Lauren is a woman with Issues. She's earned them, no doubt, but still. Her father was convicted of murdering her mother when Lauren was six, leaving Lauren and her older brother Alex to be raised by their grandparents. As an adult, Lauren has all but blocked out memories of these events, though she has never doubted her father's guilt until Alex declares his own doubts shortly before leaving for a Doctors Without Borders assignment to Iraq. Around this time, Lauren begins experiencing panic attacks, terrified that Alex won't come home to her and haunted by the confusing re-emergence of new and cluttered memories of the circumstances surrounding her mother's death. When Alex goes missing, Lauren decides she needs to continue with his investigation into what really happened and begins to uncover family secrets she never imagined.
The writing is almost offensively bad. There isn't much exposition to shed light on Lauren as a character, and the exposition given is clumsy and forced -- most of it is revealed by Lauren telling it to either Alex or a therapist. I was also bothered by the incongruous nature of the narrative voice. Lauren tells her story from a first-person perspective, and she does so with quite a bit of clarity. At the same time, I was being told that she is a woman suffering from debilitating panic attacks. It really bothered me that I didn't see her emotional instability genuinely coming through in her voice. As someone who has suffered severe, sometimes crippling panic attacks, what I was reading felt inauthentic -- as though the author had simply skimmed the WebMD entry for panic attacks and regurgitated the information with little thought to how it would genuinely shape the character. The scenes with Lauren's therapist were terribly pedestrian, as someone who has both sat through therapy sessions to deal with anxiety and has studied how to conduct such sessions with others. I know that everyone's experience is different, but this seriously felt like it was written by someone who has never known anyone who has so much as spoken to a therapist. And, for the most part, the sessions didn't shed any light on Lauren's psyche at all. They mostly served the purpose of being able to say, "Look: this character has Issues. She has to see a therapist for them."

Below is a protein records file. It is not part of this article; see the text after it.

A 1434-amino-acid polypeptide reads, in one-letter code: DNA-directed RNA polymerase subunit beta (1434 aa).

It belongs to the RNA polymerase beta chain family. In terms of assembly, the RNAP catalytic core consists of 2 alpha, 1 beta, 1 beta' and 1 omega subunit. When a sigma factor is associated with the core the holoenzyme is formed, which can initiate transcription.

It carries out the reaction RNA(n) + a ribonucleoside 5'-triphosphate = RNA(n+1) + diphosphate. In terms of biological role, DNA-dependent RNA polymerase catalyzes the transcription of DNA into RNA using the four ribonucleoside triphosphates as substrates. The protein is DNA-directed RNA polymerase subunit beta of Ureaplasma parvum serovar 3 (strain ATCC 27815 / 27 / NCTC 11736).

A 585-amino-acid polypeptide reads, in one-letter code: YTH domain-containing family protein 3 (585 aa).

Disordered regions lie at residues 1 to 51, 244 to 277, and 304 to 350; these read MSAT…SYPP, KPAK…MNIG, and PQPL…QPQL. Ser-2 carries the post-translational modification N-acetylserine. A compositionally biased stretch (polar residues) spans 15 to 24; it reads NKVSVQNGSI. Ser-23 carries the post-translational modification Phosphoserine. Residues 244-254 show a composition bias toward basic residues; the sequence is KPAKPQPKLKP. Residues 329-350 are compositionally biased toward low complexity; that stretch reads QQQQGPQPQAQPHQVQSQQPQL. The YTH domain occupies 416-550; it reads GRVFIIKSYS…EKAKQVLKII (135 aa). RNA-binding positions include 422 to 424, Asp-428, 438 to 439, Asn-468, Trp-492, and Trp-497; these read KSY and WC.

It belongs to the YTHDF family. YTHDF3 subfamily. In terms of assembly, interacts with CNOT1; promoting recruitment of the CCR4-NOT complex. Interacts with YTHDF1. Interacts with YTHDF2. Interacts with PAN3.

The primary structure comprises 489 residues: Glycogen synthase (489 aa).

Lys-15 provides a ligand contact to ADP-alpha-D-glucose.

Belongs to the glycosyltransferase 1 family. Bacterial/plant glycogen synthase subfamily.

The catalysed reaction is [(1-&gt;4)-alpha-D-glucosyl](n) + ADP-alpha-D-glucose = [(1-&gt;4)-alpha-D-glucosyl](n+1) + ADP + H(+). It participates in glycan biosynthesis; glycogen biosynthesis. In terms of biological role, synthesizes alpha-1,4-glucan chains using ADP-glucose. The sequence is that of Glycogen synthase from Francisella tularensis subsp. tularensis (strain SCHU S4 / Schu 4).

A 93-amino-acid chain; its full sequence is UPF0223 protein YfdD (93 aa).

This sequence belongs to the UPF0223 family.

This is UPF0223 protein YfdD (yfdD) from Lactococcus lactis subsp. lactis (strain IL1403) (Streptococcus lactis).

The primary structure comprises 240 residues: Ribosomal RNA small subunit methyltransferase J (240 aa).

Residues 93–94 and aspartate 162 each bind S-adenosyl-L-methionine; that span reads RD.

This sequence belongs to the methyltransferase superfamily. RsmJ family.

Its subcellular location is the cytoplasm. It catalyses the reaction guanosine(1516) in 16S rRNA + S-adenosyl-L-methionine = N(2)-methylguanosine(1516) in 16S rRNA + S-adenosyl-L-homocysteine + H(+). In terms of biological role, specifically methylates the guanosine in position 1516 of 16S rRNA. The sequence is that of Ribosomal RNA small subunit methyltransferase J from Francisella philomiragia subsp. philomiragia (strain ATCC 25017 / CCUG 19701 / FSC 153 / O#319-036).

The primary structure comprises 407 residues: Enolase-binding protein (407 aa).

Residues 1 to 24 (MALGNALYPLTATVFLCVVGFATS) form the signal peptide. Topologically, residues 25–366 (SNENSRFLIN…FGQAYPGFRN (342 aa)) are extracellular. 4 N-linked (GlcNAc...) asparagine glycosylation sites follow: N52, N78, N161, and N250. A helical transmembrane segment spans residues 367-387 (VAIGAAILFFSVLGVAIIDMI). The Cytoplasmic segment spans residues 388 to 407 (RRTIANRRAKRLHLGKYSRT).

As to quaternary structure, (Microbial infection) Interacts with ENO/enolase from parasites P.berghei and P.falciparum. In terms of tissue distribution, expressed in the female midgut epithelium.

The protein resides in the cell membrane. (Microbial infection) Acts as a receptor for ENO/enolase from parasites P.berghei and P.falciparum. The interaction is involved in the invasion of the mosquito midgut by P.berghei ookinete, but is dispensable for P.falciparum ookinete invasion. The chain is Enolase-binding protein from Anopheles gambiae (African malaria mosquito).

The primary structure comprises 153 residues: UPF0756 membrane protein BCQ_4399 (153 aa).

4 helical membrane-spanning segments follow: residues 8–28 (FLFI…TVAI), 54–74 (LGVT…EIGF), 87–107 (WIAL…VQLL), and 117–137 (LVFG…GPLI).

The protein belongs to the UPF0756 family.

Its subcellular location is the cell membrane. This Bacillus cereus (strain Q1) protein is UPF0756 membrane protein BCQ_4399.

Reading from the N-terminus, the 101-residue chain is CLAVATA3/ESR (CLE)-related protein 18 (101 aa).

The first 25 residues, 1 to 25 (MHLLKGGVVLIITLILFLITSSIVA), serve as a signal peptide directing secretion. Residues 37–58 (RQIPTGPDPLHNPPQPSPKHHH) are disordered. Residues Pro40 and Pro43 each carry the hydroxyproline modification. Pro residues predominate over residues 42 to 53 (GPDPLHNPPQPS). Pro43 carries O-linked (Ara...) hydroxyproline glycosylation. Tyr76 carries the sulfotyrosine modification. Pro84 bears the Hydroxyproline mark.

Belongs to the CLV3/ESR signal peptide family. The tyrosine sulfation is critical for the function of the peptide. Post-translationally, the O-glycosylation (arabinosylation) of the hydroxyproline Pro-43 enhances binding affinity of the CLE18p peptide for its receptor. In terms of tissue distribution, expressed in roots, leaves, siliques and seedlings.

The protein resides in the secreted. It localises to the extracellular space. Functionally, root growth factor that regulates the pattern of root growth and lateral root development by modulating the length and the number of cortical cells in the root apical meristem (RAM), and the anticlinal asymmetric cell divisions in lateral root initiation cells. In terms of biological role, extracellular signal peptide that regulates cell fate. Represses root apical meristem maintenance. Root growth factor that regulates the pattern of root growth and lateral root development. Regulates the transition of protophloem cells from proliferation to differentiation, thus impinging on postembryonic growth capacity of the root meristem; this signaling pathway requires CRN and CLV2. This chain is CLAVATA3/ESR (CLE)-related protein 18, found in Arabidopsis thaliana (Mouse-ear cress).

In the middle of Lauren's story we are introduced to a new set of characters, including Sylvia and Victoria. The second I met them, I knew where this story was headed and I wanted to give up the entire thing. This book could have told a poignant story, but it ultimately felt like a phoned-in effort that had been rushed through with no attempts to make it feel authentic.